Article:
Archives For Winston Churchill

My daughter, who has been homeschooled for the majority of her education, is doing her higher school certificate this year and she’s starting to feel the pressure. In fact, we all are. In passing one day, I randomly encouraged her to “be like Maverick and engage.” Understanding the context of the reference, she smiled back.

As I am known to do from time to time, I started to think a bit deeper about the meaning of those words.

At the end of Top Gun (1986), Maverick sits waiting as back-up. He’s in an F-14, waiting as “ready-five” or ”ready-alert“, things don’t go well for the team and he’s then called into the fight. Once he gets there, he wavers. At this point in time he has a choice whether to engage or disengage. He chooses to engage.

Another example from 1986 comes from the film ‘Iron Eagle‘. When retired Air Force Colonel, Chappy Sinclair chooses to engage with the rescue of a friend, who is being held as a P.O.W. Sinclair chooses to help his friend’s son pilot an F-16 into a war zone. His most memorable words were:

“God doesn’t give people talents that he doesn’t want people to use. And he gave you The Touch. It’s a power inside of you, down there where you keep your guts boy! It’s all you need to blast your way in and get back what they took from you.” (I.E, 1986)

Although Maverick (Pete Mitchell – Tom Cruise) and Chappy (Louis Gossett Jr.) are fictional characters, there are sound examples throughout history of men and women, who were called into the fight.

One of those was Winston Churchill. At the age of 65, after many years of being dismissed for his warnings about the state of the world, he was called into the fight. He had the same choice as Maverick and Chappy. Engage or disengage. He chose to engage.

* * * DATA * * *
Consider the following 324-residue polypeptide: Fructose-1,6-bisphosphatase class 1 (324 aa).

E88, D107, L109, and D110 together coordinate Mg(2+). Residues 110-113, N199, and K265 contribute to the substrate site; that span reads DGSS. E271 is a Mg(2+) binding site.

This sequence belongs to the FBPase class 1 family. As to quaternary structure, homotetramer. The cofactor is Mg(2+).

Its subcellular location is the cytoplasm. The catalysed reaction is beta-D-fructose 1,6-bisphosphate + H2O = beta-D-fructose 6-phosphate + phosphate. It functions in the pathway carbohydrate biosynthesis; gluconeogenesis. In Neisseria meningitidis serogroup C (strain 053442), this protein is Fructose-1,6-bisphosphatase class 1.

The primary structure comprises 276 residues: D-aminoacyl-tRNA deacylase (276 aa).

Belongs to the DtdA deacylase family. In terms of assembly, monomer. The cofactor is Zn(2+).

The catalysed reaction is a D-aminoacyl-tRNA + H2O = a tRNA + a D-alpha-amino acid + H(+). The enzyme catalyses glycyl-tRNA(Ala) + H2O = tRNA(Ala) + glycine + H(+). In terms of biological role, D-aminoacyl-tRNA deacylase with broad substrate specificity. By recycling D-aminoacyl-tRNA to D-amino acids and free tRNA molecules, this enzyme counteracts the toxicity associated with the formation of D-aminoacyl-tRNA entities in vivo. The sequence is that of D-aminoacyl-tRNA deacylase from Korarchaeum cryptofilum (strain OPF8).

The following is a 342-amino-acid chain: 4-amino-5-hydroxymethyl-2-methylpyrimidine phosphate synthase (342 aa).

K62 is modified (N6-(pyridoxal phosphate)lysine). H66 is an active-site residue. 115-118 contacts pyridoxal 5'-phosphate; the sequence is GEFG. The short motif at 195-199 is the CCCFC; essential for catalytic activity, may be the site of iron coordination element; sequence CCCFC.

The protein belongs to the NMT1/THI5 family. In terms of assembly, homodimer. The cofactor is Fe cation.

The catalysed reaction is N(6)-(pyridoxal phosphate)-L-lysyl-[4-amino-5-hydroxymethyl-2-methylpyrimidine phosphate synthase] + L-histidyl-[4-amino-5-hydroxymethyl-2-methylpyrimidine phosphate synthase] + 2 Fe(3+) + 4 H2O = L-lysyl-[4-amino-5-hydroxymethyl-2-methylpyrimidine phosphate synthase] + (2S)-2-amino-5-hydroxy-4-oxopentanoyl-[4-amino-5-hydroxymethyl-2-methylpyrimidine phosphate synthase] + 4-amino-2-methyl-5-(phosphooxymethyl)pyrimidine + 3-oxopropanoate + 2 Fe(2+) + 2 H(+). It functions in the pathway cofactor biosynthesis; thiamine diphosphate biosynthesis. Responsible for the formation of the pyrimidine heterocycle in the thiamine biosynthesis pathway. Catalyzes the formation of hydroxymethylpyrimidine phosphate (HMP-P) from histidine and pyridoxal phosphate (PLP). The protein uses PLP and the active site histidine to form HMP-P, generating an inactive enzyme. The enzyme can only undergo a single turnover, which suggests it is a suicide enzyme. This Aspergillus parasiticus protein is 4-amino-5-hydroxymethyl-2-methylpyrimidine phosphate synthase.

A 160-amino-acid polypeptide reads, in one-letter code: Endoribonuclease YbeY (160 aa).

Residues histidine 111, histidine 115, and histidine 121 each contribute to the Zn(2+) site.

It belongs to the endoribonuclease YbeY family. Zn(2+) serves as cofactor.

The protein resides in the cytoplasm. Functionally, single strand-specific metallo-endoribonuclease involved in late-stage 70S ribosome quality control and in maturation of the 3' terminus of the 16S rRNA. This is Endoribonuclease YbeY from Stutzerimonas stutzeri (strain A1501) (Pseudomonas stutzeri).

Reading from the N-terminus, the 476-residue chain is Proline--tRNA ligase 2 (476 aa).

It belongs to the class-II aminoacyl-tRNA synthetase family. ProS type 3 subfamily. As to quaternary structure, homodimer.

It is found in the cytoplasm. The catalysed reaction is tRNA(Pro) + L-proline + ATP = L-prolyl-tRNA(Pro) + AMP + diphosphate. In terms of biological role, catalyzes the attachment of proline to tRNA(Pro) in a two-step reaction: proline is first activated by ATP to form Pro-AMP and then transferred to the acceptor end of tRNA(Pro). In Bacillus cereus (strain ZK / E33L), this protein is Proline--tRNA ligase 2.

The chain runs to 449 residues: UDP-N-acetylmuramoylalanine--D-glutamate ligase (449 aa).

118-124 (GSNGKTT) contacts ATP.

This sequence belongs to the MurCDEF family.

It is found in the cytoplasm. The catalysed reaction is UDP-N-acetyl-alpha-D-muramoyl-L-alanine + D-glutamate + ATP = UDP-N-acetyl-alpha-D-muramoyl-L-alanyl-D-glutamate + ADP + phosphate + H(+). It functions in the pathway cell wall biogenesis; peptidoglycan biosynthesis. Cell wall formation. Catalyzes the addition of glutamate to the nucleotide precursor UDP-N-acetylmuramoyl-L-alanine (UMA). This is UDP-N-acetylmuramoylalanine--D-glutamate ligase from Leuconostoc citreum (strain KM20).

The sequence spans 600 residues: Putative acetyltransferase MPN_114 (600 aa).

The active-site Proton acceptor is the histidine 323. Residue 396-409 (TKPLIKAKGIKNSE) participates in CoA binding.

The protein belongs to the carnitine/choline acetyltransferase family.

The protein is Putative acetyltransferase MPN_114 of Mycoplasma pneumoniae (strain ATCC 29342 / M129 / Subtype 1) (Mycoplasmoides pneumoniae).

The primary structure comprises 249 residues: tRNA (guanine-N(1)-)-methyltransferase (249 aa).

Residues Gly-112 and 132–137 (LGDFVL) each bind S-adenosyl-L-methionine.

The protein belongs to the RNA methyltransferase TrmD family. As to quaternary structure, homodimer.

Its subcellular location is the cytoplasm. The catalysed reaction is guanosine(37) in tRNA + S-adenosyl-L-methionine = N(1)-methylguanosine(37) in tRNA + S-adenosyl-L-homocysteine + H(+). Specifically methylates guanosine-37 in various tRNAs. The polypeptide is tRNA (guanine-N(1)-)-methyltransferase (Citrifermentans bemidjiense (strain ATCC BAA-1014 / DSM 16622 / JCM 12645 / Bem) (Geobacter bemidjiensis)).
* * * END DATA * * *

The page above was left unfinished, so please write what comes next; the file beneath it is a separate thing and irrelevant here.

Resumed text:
If you’re feeling the pressure today, and no doubt you will, because all of us do, remember these examples. Remember that God did not waver when He created you. He freely and decisively chose to engage in life with you, that you may freely and decisively engage in life with him.[i]

You have a God-given, grace enabled freedom, and you are called upon by God to live that out. Engage in life with Him through Jesus Christ, and engage in life with others. This freedom comes with responsibility; His grace confronts us with a choice. We choose daily, whether to invite God into our decisions, and be for others or for ourselves. That choice can be tough. Faith can be tough.

But we don’t put our faith in our circumstances. We don’t put our faith in faith. We put our faith in God, learning from that which He has given and anticipating where He will guide us, based on what He’s given and already done in the past for us. We have a history with God, even if we don’t want to acknowledge it. We are summoned to ‘trust in the Lord with all our heart, [to] lean not on our own understanding, [to] submit all things to Him, and he will make our paths straight.’ (Proverbs 3:5-6).